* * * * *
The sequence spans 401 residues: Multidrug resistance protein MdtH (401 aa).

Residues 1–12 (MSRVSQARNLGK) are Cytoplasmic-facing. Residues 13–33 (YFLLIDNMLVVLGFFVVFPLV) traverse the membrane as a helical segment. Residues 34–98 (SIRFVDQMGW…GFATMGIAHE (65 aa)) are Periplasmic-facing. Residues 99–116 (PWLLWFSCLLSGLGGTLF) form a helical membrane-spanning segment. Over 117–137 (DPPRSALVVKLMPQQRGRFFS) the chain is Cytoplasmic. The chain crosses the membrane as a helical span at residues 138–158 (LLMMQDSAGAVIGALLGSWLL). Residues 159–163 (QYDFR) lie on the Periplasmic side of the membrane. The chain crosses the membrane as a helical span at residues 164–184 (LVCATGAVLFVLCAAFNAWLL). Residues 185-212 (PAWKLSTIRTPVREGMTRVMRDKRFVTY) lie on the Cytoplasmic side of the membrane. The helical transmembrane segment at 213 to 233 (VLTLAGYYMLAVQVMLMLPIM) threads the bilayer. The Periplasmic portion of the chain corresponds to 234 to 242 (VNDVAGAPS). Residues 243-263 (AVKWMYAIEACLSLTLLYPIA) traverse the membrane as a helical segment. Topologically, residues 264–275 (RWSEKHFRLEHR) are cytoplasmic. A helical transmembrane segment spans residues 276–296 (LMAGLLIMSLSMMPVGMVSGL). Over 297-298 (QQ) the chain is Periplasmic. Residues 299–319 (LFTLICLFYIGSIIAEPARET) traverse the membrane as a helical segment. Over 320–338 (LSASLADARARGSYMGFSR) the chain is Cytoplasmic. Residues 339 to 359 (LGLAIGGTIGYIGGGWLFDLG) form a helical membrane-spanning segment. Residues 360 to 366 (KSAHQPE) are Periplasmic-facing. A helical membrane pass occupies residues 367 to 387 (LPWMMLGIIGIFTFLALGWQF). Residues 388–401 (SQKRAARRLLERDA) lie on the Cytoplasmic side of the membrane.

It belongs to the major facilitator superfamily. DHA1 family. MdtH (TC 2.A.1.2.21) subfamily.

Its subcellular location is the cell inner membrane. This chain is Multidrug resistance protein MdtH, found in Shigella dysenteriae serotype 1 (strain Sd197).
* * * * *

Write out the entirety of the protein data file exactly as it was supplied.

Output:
The sequence spans 401 residues: Multidrug resistance protein MdtH (401 aa).

Residues 1–12 (MSRVSQARNLGK) are Cytoplasmic-facing. Residues 13–33 (YFLLIDNMLVVLGFFVVFPLV) traverse the membrane as a helical segment. Residues 34–98 (SIRFVDQMGW…GFATMGIAHE (65 aa)) are Periplasmic-facing. Residues 99–116 (PWLLWFSCLLSGLGGTLF) form a helical membrane-spanning segment. Over 117–137 (DPPRSALVVKLMPQQRGRFFS) the chain is Cytoplasmic. The chain crosses the membrane as a helical span at residues 138–158 (LLMMQDSAGAVIGALLGSWLL). Residues 159–163 (QYDFR) lie on the Periplasmic side of the membrane. The chain crosses the membrane as a helical span at residues 164–184 (LVCATGAVLFVLCAAFNAWLL). Residues 185-212 (PAWKLSTIRTPVREGMTRVMRDKRFVTY) lie on the Cytoplasmic side of the membrane. The helical transmembrane segment at 213 to 233 (VLTLAGYYMLAVQVMLMLPIM) threads the bilayer. The Periplasmic portion of the chain corresponds to 234 to 242 (VNDVAGAPS). Residues 243-263 (AVKWMYAIEACLSLTLLYPIA) traverse the membrane as a helical segment. Topologically, residues 264–275 (RWSEKHFRLEHR) are cytoplasmic. A helical transmembrane segment spans residues 276–296 (LMAGLLIMSLSMMPVGMVSGL). Over 297-298 (QQ) the chain is Periplasmic. Residues 299–319 (LFTLICLFYIGSIIAEPARET) traverse the membrane as a helical segment. Over 320–338 (LSASLADARARGSYMGFSR) the chain is Cytoplasmic. Residues 339 to 359 (LGLAIGGTIGYIGGGWLFDLG) form a helical membrane-spanning segment. Residues 360 to 366 (KSAHQPE) are Periplasmic-facing. A helical membrane pass occupies residues 367 to 387 (LPWMMLGIIGIFTFLALGWQF). Residues 388–401 (SQKRAARRLLERDA) lie on the Cytoplasmic side of the membrane.

It belongs to the major facilitator superfamily. DHA1 family. MdtH (TC 2.A.1.2.21) subfamily.

Its subcellular location is the cell inner membrane. This chain is Multidrug resistance protein MdtH, found in Shigella dysenteriae serotype 1 (strain Sd197).